The Historicity of ‘Cashlessness’

shamli-mandi-demonetizationA cashless economy does not exist anywhere in the world. It has been proposed that India move towards a “cashless economy”. I want to differ on this idea of “cashlessness”. Until recently, India had been operating a system where the dispensation of cash was deliberately and strategically denied to the rural landless labour class. The poor suffered because they weren’t paid for their labour in cash. In other words, their dues were never accurately calculated. This has been the history of the village economy all across the globe. This practice has resulted in feudalism or the accumulation of surplus. In short, it is not the dispensation of cash that has given rise to the injustice and inequality. Rather, it is the cashlessness that has made poor people poorer and the rich people richer.

In the Indian context, the labourers who have been exploited in the rural economy through such cashlessness belong to the lower castes. Moneylenders have seized their lands whenever they failed to pay off the high-interest loans. This age-old practice of moneylending put cash in the control of a few people, usually the landlords. Labourers had to beg for limited cash from landlords while the real value of their labour was never calculated. If the anthropological data is studied, we find that all moneylenders belonged to the upper castes. They used to control the poor, who hailed from the lower castes. Such an economy has not just given rise to injustice, inequality and the landlessness but also to increased forced migration. Denied their dues and respect for their labour and stripped of their land, the lower castes migrated to cities in search of “cash”, which is now being plundered by the Modi government.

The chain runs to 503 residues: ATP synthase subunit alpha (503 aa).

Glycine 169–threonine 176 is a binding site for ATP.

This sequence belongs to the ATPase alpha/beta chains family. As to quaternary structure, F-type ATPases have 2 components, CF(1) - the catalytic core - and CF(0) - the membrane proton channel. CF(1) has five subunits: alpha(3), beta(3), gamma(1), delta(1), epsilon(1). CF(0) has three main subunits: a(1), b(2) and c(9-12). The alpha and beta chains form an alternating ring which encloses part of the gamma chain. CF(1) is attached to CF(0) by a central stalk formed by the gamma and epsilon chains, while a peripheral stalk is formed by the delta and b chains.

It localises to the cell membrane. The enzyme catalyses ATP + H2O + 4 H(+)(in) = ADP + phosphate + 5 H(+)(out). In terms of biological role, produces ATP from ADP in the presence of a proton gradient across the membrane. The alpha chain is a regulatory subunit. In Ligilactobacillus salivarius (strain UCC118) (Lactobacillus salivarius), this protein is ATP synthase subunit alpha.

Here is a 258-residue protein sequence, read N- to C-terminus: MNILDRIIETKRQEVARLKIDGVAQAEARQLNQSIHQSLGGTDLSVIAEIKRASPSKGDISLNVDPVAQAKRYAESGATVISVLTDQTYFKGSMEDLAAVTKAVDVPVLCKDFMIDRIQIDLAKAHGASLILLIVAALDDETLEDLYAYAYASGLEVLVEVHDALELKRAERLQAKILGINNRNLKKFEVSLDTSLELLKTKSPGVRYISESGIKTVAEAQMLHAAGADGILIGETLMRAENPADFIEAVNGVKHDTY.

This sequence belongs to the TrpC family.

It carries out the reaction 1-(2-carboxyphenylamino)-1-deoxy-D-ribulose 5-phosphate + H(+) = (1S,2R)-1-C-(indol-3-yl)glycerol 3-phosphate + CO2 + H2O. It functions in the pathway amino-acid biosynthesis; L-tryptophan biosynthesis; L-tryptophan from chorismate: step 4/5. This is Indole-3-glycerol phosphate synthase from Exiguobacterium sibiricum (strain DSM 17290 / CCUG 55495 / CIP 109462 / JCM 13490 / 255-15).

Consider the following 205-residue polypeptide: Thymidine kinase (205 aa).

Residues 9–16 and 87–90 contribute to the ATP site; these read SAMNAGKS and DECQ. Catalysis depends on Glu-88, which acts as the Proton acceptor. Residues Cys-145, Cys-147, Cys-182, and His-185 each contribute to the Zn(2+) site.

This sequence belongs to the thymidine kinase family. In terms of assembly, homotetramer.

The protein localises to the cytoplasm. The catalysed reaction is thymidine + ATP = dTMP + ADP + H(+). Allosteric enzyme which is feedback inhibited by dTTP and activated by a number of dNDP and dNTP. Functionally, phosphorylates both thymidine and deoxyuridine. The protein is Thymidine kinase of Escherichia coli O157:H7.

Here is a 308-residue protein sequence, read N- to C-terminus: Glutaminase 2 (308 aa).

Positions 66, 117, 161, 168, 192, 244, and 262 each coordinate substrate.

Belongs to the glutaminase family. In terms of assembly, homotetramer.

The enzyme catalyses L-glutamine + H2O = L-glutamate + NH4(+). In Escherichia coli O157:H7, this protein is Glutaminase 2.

Because the upper castes did not have a moral high ground to stand on, they took to maligning the lower castes by calling them corrupt or criminal. It has happened throughout the country. If we carefully observe the caste and class of the people supporting “demonetization” and listen to their flawed arguments in defence of the “cashless economy”, we will arrive at the conclusion that this is just another ploy to rob the poor – mostly from lower castes – and disturb their economic stability so that they can be ruled again. Thus their dignity can be mercilessly trampled on and they will then begin to sing praises of the greatness of their patrons, the upper castes.

 Forward Press also publishes books on Bahujan issues. Forward Press Books sheds light on the widespread problems as well as the finer aspects of the Bahujan (Dalit, OBC, Adivasi, Nomadic, Pasmanda) community’s literature, culture, society and culture. Contact us for a list of FP Books’ titles and to order. Mobile: +919968527911, Email: info@forwardmagazine.in)

About The Author

Dharmaraj Kumar

Dharmaraj Kumar is PhD research scholar at the Centre of Indian Languages, Jawaharlal Nehru University, New Delhi.